If one was convinced that the pursuit of happiness is the highest priority in human behavior, it would be easy to ascribe every strange behavior to a strange sense of happiness. “She likes to tear her own wounds open.” — “Well, probably, for her happiness is to be bleeding and in pain.”
Nevertheless, except if one defines happiness in a way which has absolutely nothing to do with brain states and it’s pleasure centers, people are always doing things that are not likely to enhance (or even maintain) their overall level of happiness. The girl who insists in letting herself be used by a boy who will certainly leave her in the worst possible terms afterwards, over and over again. The person who gets the job that will make him miserable 90% of the time but has a 20% better payment. And so on.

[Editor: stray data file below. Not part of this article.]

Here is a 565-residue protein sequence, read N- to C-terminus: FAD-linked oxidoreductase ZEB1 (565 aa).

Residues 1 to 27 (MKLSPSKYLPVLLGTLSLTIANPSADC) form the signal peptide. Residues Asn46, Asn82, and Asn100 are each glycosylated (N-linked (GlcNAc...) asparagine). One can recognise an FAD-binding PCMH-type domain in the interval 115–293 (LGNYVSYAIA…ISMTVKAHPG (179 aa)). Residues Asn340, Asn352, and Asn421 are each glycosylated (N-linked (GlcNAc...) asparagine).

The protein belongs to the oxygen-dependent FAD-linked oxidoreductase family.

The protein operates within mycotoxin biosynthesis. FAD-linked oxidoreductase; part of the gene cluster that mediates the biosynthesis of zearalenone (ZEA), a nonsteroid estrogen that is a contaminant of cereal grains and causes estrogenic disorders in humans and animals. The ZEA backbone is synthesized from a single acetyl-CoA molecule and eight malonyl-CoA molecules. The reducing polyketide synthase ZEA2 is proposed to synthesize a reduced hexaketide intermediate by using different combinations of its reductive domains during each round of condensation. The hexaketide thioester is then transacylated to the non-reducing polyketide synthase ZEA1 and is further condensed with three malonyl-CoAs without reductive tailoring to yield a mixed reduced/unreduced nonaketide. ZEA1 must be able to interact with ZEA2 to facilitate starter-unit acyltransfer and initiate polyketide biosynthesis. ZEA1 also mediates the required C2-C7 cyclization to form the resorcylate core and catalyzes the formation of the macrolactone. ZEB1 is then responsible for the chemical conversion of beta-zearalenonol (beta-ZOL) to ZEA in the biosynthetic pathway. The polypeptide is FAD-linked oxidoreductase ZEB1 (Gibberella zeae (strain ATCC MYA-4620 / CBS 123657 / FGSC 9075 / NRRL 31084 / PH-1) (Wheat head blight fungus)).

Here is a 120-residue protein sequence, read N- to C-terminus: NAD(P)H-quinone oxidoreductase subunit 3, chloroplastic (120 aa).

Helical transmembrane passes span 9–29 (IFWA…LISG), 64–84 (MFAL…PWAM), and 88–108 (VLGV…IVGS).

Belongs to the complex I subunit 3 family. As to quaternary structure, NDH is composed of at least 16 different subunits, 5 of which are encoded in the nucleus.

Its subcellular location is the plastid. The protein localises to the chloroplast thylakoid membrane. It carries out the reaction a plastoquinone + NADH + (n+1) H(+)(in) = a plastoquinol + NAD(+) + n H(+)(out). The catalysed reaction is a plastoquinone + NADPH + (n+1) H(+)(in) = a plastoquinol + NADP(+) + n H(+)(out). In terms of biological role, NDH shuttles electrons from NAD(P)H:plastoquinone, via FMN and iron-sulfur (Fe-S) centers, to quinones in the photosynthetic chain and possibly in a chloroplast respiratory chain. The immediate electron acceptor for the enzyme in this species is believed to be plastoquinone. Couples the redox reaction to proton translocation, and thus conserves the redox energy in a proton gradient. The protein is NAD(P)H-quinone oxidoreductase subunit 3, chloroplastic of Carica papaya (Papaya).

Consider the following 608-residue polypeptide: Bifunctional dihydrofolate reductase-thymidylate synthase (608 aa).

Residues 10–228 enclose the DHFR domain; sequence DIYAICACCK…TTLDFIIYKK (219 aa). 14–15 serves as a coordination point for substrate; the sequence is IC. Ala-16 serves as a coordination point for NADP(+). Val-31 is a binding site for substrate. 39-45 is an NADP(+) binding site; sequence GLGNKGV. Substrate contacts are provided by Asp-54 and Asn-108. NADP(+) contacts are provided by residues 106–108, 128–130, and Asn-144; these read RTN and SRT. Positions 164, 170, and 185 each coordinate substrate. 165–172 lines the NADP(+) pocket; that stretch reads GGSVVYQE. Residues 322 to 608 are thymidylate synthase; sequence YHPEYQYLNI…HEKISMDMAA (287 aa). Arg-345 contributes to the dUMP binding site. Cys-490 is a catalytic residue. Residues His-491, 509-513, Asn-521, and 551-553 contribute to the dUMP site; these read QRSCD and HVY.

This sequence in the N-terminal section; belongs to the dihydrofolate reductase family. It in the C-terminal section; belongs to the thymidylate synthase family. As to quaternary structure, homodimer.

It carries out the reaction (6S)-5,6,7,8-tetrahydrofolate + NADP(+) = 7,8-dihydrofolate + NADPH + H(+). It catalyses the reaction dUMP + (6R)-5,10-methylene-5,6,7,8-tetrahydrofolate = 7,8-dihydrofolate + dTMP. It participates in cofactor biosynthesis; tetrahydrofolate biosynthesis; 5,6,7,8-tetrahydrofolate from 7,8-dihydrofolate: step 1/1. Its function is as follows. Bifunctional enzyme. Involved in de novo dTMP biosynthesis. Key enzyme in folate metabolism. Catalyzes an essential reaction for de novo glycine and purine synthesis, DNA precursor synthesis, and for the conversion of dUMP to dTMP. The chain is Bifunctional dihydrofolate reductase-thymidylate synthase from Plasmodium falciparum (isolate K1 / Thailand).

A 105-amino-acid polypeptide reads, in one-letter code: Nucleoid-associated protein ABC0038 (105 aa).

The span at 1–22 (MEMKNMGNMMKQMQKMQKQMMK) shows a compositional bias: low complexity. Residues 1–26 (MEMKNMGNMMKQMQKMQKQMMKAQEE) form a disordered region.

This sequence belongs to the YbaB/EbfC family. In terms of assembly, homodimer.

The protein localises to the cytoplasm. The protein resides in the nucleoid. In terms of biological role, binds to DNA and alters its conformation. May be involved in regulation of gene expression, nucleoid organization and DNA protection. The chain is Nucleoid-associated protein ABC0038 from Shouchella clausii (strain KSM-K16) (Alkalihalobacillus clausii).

In my personal experience, if you pick a random situation and make an evaluation of which behavior is more likely to generate the most joy to a person, most of the time this behavior is rarely opposed to the one the person actually displays, but never exactly the same. That is, although people generally can be said to act in ways that avoid making them miserable, they cannot be said to act in ways that maximize their happiness.